#RedWeek puts spotlight on Christian persecution

Participants in this year’s events heard testimonies from Nigerian, Pakistani, and Middle Eastern bishops, as well as missionaries and victims of persecution.

Thousands of people around the world took part in #RedWeek 2023, from Croatia to Australia.

The Aid to the Church in Need (ACN) initiative was praised by all who participated and received special mentions from leading politicians like Rishi Sunak, Prime Minister of the United Kingdom. Sunak described it in Parliament as “an important moment to demonstrate our solidarity with Christians and all those persecuted around the world for their religion.” He added, “I’m pleased that we will light up Foreign, Commonwealth, and Development Office buildings in the U.K. in red in support.”

In Rome, Italy, several government buildings also joined the initiative, including the Senate, the Chamber of Deputies, and the Ministry of Foreign Affairs, and several embassies to the Holy See.

Other national governments also embraced #RedWeek, including those of countries that do not have ACN offices. The government of Hungary organized a conference on religious persecution, inviting Bishop Wilfred Anagbe of Makurdi, who described the suffering of more than two million internally displaced Christians in Nigeria. And the government of the Czech Republic began its chairmanship of the International Religious Freedom or Belief Alliance (IRFBA) with a Red Wednesday event in Prague on November 29.

The Croatian Parliament hosted a conference focusing on the growing number of religious hate crimes in the West, including a presentation of ACN’s Religious Freedom Report (RFR) and the lighting of several government buildings and churches in red.

ACN’s national office in Portugal also used #RedWeek to further promote the RFR, holding sessions with the bishops of Setúbal, Porto, Braga and Évora in their respective dioceses.

Testimonies from suffering Christians

Once again, Germany celebrated the initiative by inviting guest speakers from countries where Christians are suffering. This year, Archbishop Sebastian Shaw of Lahore, Pakistan spoke about the benefits of the interreligious dialogue he spearheads in his country, and decried issues that still plague religious minorities, such as “the presence of hate material in Pakistan’s national curriculum and textbooks, fostering hostility and intolerance. The biased curriculum perpetuates hatred towards religious minorities, leading to alienation and an inferiority complex.”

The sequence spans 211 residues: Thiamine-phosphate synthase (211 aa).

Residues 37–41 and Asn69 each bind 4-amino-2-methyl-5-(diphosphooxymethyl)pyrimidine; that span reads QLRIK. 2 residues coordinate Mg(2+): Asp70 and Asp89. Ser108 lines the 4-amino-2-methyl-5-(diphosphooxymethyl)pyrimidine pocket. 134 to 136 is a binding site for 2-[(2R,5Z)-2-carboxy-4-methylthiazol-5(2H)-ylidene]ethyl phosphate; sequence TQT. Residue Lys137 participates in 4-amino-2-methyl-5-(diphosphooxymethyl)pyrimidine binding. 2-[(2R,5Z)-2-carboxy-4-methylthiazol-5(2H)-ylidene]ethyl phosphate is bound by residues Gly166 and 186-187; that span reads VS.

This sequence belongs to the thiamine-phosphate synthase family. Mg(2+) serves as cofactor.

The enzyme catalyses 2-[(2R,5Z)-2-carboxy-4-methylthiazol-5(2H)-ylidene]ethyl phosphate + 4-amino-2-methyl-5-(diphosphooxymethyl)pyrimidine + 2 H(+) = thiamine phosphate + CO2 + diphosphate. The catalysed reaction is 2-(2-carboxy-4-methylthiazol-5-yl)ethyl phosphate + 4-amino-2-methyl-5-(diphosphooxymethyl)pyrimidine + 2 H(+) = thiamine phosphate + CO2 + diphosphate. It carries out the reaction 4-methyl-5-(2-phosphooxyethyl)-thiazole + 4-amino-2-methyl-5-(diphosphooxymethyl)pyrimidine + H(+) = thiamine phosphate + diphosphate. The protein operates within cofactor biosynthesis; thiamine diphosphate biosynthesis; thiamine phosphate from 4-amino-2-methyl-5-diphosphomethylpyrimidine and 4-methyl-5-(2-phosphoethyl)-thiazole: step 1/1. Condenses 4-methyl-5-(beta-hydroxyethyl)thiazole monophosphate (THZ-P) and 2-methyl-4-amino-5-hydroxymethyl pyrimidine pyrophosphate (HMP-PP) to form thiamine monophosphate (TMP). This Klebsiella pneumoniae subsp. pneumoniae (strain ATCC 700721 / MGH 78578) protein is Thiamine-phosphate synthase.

A parish church in Germany

“[Also,] girls and women from Christian and Hindu backgrounds often experience abduction, coercion into marriage, and forced conversion to Islam. Following conversion, these individuals find themselves unable to renounce their adopted faith, risking execution if they attempt to do so,” the archbishop added.

Bishop Magar Ashkarian, an Armenian Orthodox prelate from Syria, spoke about the terrible suffering of 12 years of civil war, a crippling financial crisis, and, more recently, a devastating earthquake. He asked that people in the West “do [their] utmost to ease the imposed sanctions and impediments on Syria, which are nothing else than diabolic and dehumanizing, and serve no purpose other than making people’s lives miserable.”

“So that our brothers do not feel alone”

In Latin America, the ACN office in Colombia organized conferences for missionaries working in the country. Sister Mercy Mendoza, originally from Venezuela, said, “As missionaries, we are sent to places of conflict, violence, and extreme poverty that are abandoned by the state, and our witnesses give voice to these people who suffer and are accompanied by Jesus. We give ourselves entirely so that these people can get to know a God who is close and present amid the pain. We give our souls, our lives, and our hearts, as Jesus did, so that these brothers and sisters of ours can feel that they are not alone.”

Finally, in Australia, the archbishop of Melbourne, Peter Comensoli, was present at the Night of the Witnesses, which was held in a cathedral. At the end of the event, he said,  “In a country that celebrates the freedom and dignity of each human person made in God’s image, it is important that we make time to pray and reflect on the plight of so many persecuted and oppressed Christians in our world. The Night of the Witnesses is a powerful opportunity to come together in prayer and to hear first-hand the stories of contemporary martyrs who have been silenced for boldly sharing the Word of God. These are our brothers and sisters in Christ, whose stories pull us out of our comfort zone and model strength and love in the Lord.”

—Filipe d’Avillez